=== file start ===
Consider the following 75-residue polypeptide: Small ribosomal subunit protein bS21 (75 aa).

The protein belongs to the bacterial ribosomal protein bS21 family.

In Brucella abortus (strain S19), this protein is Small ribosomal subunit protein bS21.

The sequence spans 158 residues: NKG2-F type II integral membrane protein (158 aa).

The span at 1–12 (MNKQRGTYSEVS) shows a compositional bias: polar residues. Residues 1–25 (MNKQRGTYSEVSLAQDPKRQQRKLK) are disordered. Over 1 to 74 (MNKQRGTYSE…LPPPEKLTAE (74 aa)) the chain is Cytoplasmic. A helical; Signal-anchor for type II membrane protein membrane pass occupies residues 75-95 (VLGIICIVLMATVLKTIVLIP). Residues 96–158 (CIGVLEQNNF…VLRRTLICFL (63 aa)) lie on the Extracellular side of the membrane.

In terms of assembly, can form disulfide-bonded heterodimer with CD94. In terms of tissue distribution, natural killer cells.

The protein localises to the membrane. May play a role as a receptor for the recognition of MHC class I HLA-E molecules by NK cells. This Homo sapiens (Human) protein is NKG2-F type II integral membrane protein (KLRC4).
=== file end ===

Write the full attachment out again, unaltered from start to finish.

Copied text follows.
Consider the following 75-residue polypeptide: Small ribosomal subunit protein bS21 (75 aa).

The protein belongs to the bacterial ribosomal protein bS21 family.

In Brucella abortus (strain S19), this protein is Small ribosomal subunit protein bS21.

The sequence spans 158 residues: NKG2-F type II integral membrane protein (158 aa).

The span at 1–12 (MNKQRGTYSEVS) shows a compositional bias: polar residues. Residues 1–25 (MNKQRGTYSEVSLAQDPKRQQRKLK) are disordered. Over 1 to 74 (MNKQRGTYSE…LPPPEKLTAE (74 aa)) the chain is Cytoplasmic. A helical; Signal-anchor for type II membrane protein membrane pass occupies residues 75-95 (VLGIICIVLMATVLKTIVLIP). Residues 96–158 (CIGVLEQNNF…VLRRTLICFL (63 aa)) lie on the Extracellular side of the membrane.

In terms of assembly, can form disulfide-bonded heterodimer with CD94. In terms of tissue distribution, natural killer cells.

The protein localises to the membrane. May play a role as a receptor for the recognition of MHC class I HLA-E molecules by NK cells. This Homo sapiens (Human) protein is NKG2-F type II integral membrane protein (KLRC4).